Our advice

“Try to keep active and exercise regularly.  Please discuss any new sports or hobbies with a member of the team.”

Physiotherapist Anna Wells

Sport and exercise

Staying active and being involved in sports in and out of school is key to maintaining a healthy, strong body and mind. If you have a bleeding disorder it is even more advantageous as it enables you to build muscle strength which can help to prevent bleeds.
 

Exercise has many benefits. It helps to develop and maintain strong muscles which in turn will help to stabilise the joints. Weight bearing exercise and resistance exercises are beneficial for bone density. Exercising outside with sensible sun exposure will help you to get your recommended dose of vitamin D, which also helps to keep your bones healthy.

Regular aerobic exercise helps to improve cardiovascular health and will help to prevent undesirable weight gain. Exercise can also improve your mood and it is beneficial for mental health.

There are some sports which you may need to avoid or seek advice about prior to taking part. Generally we don’t recommend that you play high-contact or collision sports such as rugby or wrestling, as the risk of injury and bleeding is high. If you are unsure of whether a particular activity or sport is safe, you should talk to your physiotherapist or a member of the multidisciplinary team. We advise you to always discuss new exercise regimes or sports so we can advise you on how to protect yourself. For additional information on individual sports please follow the links below.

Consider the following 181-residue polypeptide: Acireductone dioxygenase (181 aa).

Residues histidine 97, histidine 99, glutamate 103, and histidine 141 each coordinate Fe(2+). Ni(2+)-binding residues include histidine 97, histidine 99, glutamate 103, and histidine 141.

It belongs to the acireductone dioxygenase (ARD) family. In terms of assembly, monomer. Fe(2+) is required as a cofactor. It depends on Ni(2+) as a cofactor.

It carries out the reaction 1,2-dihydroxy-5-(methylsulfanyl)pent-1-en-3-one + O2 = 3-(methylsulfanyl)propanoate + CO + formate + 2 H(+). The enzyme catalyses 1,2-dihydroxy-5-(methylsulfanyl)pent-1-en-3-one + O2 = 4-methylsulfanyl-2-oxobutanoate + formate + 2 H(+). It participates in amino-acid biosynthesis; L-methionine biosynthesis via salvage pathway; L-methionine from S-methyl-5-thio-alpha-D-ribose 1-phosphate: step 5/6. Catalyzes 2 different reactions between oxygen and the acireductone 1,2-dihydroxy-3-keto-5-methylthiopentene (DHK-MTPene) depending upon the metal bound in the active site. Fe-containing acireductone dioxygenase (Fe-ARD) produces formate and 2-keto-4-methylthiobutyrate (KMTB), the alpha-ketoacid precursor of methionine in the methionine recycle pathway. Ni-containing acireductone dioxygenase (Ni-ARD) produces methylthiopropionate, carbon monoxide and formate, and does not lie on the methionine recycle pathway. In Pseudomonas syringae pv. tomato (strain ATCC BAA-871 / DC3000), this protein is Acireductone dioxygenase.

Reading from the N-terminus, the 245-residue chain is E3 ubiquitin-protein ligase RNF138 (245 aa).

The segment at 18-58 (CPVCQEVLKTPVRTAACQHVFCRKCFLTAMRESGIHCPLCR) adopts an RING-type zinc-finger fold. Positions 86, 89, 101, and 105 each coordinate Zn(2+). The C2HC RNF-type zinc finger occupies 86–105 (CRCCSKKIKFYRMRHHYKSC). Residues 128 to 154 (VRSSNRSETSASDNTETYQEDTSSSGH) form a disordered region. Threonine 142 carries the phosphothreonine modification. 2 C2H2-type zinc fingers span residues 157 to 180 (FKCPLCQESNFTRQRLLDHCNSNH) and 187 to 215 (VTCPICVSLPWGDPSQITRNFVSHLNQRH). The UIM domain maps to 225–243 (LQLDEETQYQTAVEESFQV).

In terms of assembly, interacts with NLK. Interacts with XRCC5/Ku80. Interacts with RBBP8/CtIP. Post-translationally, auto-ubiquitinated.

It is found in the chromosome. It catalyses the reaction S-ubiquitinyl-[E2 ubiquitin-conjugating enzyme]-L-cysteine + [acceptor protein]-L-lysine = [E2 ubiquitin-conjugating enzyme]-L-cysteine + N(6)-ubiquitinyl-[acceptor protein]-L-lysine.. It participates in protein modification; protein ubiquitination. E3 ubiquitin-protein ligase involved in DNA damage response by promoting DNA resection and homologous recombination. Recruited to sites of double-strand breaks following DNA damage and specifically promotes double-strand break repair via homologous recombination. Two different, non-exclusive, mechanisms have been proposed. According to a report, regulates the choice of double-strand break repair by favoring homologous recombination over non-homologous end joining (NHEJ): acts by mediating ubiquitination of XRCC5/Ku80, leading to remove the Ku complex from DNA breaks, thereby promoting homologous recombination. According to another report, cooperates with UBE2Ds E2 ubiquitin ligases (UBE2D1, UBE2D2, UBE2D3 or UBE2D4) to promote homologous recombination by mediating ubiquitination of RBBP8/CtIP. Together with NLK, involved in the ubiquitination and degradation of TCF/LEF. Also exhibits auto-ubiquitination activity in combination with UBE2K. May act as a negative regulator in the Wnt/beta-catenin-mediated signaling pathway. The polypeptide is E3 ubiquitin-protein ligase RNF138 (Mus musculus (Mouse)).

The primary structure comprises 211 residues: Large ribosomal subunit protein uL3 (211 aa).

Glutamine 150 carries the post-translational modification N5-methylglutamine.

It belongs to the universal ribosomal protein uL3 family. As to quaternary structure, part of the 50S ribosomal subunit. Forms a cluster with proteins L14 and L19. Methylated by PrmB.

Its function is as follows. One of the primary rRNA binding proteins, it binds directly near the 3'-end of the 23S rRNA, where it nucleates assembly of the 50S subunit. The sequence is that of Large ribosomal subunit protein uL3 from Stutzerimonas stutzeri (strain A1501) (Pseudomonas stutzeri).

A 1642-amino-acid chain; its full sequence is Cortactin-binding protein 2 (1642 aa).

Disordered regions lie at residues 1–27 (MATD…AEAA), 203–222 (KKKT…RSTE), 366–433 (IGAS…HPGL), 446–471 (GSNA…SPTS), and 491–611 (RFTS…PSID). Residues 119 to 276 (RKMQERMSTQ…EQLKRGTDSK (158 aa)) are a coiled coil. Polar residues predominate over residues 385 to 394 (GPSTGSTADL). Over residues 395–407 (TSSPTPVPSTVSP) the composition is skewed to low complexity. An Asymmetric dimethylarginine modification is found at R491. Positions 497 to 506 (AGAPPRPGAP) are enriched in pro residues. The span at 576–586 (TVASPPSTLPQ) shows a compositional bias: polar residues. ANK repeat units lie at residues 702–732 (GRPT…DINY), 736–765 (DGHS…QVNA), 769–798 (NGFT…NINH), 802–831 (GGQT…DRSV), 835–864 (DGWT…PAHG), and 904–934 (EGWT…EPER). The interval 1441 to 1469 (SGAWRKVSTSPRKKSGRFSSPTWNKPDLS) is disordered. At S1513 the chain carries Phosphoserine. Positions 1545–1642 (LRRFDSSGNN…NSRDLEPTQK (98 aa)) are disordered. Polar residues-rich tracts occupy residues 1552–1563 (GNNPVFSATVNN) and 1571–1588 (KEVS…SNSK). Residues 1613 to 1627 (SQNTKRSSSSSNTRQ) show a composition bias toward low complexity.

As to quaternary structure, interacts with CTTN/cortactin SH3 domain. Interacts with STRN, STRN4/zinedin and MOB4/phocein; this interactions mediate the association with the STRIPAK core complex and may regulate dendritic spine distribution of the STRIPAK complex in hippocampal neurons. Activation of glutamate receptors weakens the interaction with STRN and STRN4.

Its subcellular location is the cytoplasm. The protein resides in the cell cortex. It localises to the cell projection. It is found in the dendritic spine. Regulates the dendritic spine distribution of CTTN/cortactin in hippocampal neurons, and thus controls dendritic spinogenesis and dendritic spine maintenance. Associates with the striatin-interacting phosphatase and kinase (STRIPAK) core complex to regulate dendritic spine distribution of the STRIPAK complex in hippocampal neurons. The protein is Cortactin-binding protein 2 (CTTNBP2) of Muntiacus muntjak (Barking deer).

We advise that you discuss your condition and what to do if you have a bleed or injury with your PE teacher or coach, so that everyone understands how to respond. Furthermore, educating your coaches and team mates in your condition can help them to realise that you can enjoy taking part in sports just as much as everyone else.
 

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